Home Generator and Transfer Switch Connection
How can I connect a generator and transfer switch to my house to supply electricity? Basic Generator Connection to Power a Home, Generator Transfer Switch and Panel.
- Upon buying my house which was rebuilt in 1987, I found a second fuse box in my garage with two 40 amp breakers and 2-15 amp breakers.
- Running out of the box is a 110 line powering my garage lights, a 110 outlet plug and a single what I believe to be a NEMA 6 – 30 amp plug.
- Is this an older version of a transfer switch?
- Can the NEMA 6-30 be converted to a 240 twist lock to connect to my generator? Will this get me the best usage from my generator? My generator is a Champion 7KW.
- The workmanship appears professional and the lines are run into my main panel via conduit under ground and is wired into a dual 50 amp breaker.
This home electrical repairs question came from: Gerry, from Nesconset, New York.
Thanks for your electrical wiring question Gerry.
Generator Power for a Home
Application: Installing a Home Generator.
Skill Level: Advanced – Licensed Electrical Contractor, Not Recommended for Homeowners.
Tools Required: Electricians pouch of hand tools and the various power tools necessary for installing the generator, transfer switch, interlock kit, or generator circuit panel.
Estimated Time: Depends on the type and size of the generator and transfer switch or device and the available access to the project area.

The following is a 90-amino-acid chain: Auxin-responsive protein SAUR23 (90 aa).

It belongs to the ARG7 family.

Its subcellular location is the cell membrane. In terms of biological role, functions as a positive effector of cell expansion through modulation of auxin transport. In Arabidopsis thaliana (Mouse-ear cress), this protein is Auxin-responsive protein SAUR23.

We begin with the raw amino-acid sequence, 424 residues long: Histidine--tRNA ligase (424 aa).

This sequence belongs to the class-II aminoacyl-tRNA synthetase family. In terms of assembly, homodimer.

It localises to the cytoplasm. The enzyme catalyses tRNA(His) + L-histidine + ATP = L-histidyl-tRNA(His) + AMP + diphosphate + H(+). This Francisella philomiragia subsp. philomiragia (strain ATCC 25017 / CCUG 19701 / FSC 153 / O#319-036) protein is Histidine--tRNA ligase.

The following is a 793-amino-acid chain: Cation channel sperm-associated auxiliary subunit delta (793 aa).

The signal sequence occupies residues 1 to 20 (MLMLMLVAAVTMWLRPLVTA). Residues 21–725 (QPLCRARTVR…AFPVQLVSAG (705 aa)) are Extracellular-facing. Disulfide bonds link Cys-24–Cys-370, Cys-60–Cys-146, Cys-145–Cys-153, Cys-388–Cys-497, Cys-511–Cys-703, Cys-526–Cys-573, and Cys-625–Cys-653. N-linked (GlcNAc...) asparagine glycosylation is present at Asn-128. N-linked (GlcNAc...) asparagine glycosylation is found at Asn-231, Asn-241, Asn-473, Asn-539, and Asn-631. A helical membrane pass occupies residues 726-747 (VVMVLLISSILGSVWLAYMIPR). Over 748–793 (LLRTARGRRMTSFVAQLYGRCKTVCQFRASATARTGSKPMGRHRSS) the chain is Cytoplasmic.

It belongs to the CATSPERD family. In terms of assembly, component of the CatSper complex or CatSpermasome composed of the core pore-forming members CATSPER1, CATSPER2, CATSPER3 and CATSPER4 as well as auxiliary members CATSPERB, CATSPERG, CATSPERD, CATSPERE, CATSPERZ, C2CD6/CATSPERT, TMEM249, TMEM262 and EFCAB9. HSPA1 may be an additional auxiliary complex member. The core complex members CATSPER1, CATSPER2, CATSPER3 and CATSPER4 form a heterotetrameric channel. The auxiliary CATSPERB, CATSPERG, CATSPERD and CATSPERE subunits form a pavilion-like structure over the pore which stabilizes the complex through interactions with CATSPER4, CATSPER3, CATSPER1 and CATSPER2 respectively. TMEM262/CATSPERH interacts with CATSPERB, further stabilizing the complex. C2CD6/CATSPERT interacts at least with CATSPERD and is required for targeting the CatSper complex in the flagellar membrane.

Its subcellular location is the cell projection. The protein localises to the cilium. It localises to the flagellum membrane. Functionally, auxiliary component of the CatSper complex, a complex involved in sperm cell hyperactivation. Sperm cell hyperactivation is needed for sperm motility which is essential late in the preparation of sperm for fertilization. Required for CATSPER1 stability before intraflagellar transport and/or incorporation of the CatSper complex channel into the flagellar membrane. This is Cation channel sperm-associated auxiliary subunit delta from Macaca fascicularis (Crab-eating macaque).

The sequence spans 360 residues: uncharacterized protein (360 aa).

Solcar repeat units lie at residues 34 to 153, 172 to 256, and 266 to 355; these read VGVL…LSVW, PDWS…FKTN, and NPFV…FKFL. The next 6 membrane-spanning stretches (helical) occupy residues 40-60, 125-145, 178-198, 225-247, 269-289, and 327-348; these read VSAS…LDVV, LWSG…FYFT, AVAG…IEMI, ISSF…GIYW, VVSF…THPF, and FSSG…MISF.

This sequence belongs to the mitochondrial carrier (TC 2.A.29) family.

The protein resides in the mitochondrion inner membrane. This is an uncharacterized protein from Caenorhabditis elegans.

Important: Installing a generator, transfer switch or generator panel must be well thought out and performed with a permit with all work being inspected.
Note: Back-feeding or using cheater cords to connect a generator to the home electrical system is extremely dangerous and should never be used.
Basic Generator Connection to Power a Home
- The electrical power connection of a generator to the home electrical system must be made safe to avoid damaging the generator or creating a hazardous condition for the home electrical system and the utility company.
- A generator should only be connected to the home electrical system by using an approved disconnect system that will prevent the back-flow of power into the utility company service wiring and to prevent the generator from being damaged when the electrical utility service is restored. This is typically provided by installing a transfer switch, circuit breaker interlock, or a dedicated generator panel with circuits that will be powered by the generator.
- All of these transfer switches or interlock systems or devices should be UL approved and installed with a permit and inspected, and is best performed by a licensed electrical contractor.
Generator Transfer Switch and Panel
- From what has been described in this question, Gerry has discovered a sub panel in the garage of this home, and this is not a transfer switch or the place to connect a generator unless you only wish to have the generator power up the circuits that are in this sub panel, however a circuit breaker interlock kit would need to be installed first if an interlock kit is available for this sub panel.
- The dual 50 amp breaker is most likely the disconnect or main breaker for the power source to the sub panel. A sub panel circuit should never be used to connect a generator for the purpose of back feeding the home electrical system. Refer to the explanation above.
More about Home Generators and Transfer Switches
- This series of articles covers a wide variety of topics all about home generators including sizing, selecting, connecting and safely operating this all important addition to your home.
- Generator Transfer Switch